Waterman's No. 5 music nib

Music Nibs

Updated June 28, 2022

It has been a lifelong endeavor to seek the perfect writing instrument for music composition. And I think I just found it. This is a Waterman’s music nib. I am quite privileged to own one, as these are notoriously rare and expensive.

I would like to share my knowledge and experience using music nibs in my work. There are many wonderful videos and blog posts showing vintage music nibs in action, however almost all the reviews are done by people who don’t write music on a daily basis. My hope is that you will be more informed on the purpose of these nibs as well as how to properly use them.

First, let’s debunk the great myth that a 3-tined nib is a music nib. It’s true that a majority of music nibs have 3 tines, yet it isn’t a prerequisite as many italic cut dip nibs come with 3 tines. A music nib has 2 main characteristics:

1) It is a semi-italic cut nib, which means it is cut flat across the tipping material.

2) It is flexible.

Most modern-day “music” nibs lack the latter characteristic. Flex is needed to produce slurs, ties, staccatissimos, and other diacritical markings. An italic-cut nib alone does a sufficient job at producing the necessary line variation for these markings, however it doesn’t get near the expressive quality and clarity a flex nib provides in accentuating handwritten music notation.

Here is a closeup of an Edward Elgar manuscript from the early 1930s. After hours of close examination and study, I am fairly certain this was written with a 3-tined italic dip nib, which has moderate flex.

Let’s first take a look at these whole rests. This to me is a dead giveaway of a 3 tined nib. Notice how the ink breaks at the top however not at the bottom. If this were a regular 2 tined nib, the nib would just railroad and no ink would be placed. Because a 3 tined nib has 2 slits for ink to travel, if one of them dries up, it is common to get this result.

Take a look at this example I did with my C4 Speedball dip nib, which also has 3 tines. A music nib would also have this characteristic, but it’s safe to say that Elgar was indeed using some kind of calligraphy or dip nib. I don’t think he was using a fountain pen however, because the ink shading varies considerably which suggests the drying up of ink on the nib - - something only really prominent in dip nibs.

In the example to the right, we notice how Elgar forms his noteheads and beams. Like most composers centuries before him, when drawing filled-in noteheads, the notehead and stem are drawn in one singular motion, as opposed to the notehead and stem as separate strokes. You would press the nib to form the notehead and swiftly dart upwards to form the thin stem. It is the same motion for downward stems except the stems go, well, downwards. The keen-eyed viewer may notice that the downward stems are on the wrong side of the notehead. This is on purpose for speed and ease of writing. We write words from left to right, and because a music pen is held 90-degrees to the direction of writing, having stems on the left-hand side would require a pushing motion of the pen which would dig into the paper. You also run the risk of the nib inadvertently dumping ink on the crossover of the notehead, resulting in a blob. This was more common with quills as their ink flow was highly irregular and sensitive.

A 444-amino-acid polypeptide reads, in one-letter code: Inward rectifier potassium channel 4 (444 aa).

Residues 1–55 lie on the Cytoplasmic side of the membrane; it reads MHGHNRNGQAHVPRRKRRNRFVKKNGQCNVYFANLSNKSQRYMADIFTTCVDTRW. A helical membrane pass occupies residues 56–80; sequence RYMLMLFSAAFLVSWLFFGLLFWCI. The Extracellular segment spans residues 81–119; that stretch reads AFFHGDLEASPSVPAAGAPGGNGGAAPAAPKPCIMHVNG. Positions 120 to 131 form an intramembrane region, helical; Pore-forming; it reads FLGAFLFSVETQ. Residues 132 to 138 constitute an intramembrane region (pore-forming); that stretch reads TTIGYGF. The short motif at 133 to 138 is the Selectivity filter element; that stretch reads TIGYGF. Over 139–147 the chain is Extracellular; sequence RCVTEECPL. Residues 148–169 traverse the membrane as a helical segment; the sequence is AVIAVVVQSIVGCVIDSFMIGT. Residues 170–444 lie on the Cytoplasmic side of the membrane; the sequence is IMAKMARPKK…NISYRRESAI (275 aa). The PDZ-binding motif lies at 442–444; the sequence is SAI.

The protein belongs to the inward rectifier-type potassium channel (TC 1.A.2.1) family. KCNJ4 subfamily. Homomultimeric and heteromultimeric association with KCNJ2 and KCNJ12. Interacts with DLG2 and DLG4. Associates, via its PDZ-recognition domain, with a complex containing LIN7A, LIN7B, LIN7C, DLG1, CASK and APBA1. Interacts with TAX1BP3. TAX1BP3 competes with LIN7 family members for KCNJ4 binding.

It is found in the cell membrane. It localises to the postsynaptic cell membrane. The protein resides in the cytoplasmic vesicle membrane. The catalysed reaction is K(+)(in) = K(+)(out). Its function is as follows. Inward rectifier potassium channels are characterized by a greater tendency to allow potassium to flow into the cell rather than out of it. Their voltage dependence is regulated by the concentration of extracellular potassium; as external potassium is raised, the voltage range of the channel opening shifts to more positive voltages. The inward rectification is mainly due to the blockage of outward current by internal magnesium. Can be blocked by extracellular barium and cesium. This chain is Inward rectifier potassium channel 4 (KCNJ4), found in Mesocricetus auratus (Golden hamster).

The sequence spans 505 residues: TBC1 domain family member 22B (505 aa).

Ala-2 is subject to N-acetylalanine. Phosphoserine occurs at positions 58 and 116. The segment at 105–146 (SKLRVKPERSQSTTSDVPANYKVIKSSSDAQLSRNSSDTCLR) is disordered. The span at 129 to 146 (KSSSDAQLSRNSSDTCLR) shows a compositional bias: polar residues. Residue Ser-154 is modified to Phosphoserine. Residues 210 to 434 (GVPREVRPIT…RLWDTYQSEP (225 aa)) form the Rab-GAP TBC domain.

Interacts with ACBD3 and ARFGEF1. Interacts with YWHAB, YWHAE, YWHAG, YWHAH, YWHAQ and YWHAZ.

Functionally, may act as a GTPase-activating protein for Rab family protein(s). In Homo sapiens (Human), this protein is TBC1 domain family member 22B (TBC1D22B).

Music Writer nib

I have several nibs which can be used to notate music. I am going to start with the vintage Music Writer nib which I found several years back. This nib confuses me. For starters, I have found that the nib width is too broad for almost all of my staff paper. I have close to 50 lbs of staff paper from the 20th century, some from the 30s, some from the 70s and 80s. I have only been able to use this nib on the largest sized staff paper. Something you should know about nib width, when hand engraving music, we are looking for a nib that is no broader than ½ of a staff space. There are several reasons for this, chief among which is that chords and noteheads will be illegible if too broad a nib is used. Another reason is that beams, whole and half rests occupy a half space in published music. This nib measures in at about 1.5mm wide which is about 0.5mm too wide for most staff paper. I suspect this nib may have been used in jazz notation where staves are often a bit larger. That said, there is very little flex in this nib, which is probably conducive of engraving practices at the time. As I didn’t live from the 50s-80s, I cannot be too sure, and there isn’t much documentation elaborating on the practice.

Music Writer nib sample. Too broad for this staff paper

Engraving Books

There are several books on hand engraving music. This is a copy of Preparing Music Manuscript from 1963. It’s a fascinating read if you are at all interested in notation practices at the time. On page 6, the author goes over the tools for music engraving along with the proper care. Here's what they say about 3 pronged points:

Osmiroid Music Nib

The Osmiroid nib referred to is pictured below. It indeed has considerable flex and I find that it responds very well to the deft touch required to operate it. More on this later.

In another book, The Art of Copying Music there’s also a materials checklist:

This book recommends using a Sheaffer No-nonsense, or an Osmiroid Italic medium point. While I don’t have a Sheaffer, I do have a period Osmiroid with the exact nib they specify. Here is that pen. I got it a while back and it came as a calligraphy set with these interchangeable nibs. The one we are most interested in is the Italic medium point. It is approximately 1mm in width which is perfect for our needs for hand engraving music. We notice the line it produces occupies ½ a staff space, again making it possible to draw rests, beams, and noteheads. That said, there is no flex in this nib, although again, this is probably due to the evolving engraving standards.